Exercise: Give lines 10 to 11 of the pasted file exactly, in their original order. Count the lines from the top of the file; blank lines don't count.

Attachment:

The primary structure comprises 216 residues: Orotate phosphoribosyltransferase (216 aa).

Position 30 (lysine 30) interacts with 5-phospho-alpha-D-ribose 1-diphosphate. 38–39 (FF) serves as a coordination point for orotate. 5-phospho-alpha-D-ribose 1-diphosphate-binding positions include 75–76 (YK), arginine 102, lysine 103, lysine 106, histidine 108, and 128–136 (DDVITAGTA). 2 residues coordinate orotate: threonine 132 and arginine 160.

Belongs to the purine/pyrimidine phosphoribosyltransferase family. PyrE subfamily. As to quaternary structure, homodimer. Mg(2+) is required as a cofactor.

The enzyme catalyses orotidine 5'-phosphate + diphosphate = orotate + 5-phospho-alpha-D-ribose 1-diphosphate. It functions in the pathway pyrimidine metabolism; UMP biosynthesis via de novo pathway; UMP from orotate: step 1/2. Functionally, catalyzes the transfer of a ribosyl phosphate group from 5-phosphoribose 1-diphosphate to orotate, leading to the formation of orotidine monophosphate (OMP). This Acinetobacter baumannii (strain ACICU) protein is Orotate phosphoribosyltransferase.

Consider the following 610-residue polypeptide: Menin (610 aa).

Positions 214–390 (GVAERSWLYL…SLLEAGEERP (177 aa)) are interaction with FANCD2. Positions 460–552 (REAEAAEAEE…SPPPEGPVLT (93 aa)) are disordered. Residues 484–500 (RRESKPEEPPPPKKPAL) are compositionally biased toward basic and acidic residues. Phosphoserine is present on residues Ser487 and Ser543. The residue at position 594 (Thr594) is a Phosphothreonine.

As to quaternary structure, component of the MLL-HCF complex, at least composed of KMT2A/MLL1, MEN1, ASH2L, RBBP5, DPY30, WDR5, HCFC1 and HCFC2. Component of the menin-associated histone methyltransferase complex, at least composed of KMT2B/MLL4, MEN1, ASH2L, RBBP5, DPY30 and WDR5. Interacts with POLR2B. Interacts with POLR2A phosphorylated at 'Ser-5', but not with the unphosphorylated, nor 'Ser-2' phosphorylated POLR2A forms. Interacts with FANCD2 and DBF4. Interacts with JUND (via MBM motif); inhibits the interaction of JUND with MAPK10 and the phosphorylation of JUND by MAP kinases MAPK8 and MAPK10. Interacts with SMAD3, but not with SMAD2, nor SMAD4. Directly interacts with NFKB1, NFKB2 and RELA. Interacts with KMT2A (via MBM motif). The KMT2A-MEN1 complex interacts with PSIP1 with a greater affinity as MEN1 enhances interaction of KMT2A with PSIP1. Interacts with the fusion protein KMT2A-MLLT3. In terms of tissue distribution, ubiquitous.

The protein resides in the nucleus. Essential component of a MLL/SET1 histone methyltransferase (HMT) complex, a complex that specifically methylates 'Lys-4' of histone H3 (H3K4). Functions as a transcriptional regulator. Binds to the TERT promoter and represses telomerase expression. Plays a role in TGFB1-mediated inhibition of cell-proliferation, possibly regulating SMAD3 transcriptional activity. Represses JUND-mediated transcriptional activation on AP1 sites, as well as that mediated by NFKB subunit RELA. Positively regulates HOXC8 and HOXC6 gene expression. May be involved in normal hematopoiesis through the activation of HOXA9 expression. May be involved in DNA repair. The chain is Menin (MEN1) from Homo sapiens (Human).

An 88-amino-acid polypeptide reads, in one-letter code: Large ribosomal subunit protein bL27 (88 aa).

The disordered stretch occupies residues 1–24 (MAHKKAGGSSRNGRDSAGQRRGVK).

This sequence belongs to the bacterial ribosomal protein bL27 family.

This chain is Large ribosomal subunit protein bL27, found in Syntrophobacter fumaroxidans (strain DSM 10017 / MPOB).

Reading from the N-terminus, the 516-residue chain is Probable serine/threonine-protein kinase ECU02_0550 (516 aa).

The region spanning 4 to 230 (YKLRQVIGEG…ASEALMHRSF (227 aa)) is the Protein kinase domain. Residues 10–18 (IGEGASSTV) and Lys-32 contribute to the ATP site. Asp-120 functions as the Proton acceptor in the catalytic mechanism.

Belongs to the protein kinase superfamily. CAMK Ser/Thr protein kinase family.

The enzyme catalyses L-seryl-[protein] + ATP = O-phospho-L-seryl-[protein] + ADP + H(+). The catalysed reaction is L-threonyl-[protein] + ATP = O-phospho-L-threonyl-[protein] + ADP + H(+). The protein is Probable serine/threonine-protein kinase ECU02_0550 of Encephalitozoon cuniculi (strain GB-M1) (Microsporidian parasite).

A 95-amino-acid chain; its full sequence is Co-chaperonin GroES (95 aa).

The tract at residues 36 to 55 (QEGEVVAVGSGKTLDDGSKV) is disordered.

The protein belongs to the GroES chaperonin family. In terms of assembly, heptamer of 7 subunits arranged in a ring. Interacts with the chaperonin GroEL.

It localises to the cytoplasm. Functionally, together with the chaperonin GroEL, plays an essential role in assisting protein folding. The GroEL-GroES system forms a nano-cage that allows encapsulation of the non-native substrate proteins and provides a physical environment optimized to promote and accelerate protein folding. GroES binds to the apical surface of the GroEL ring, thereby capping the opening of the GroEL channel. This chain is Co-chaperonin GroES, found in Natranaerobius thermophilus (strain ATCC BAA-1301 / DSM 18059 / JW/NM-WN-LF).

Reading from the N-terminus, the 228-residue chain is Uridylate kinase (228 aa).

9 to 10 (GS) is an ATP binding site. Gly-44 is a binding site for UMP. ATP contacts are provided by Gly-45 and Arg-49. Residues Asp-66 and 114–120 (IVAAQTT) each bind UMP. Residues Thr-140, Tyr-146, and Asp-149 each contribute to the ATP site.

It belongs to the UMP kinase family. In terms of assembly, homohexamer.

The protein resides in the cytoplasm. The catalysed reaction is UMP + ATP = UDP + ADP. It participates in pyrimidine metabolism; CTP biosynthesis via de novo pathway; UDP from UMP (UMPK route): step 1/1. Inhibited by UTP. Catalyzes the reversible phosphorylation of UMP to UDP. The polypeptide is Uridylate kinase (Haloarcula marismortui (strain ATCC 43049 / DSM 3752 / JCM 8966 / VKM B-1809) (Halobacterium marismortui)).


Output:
The disordered stretch occupies residues 1–24 (MAHKKAGGSSRNGRDSAGQRRGVK).

This sequence belongs to the bacterial ribosomal protein bL27 family.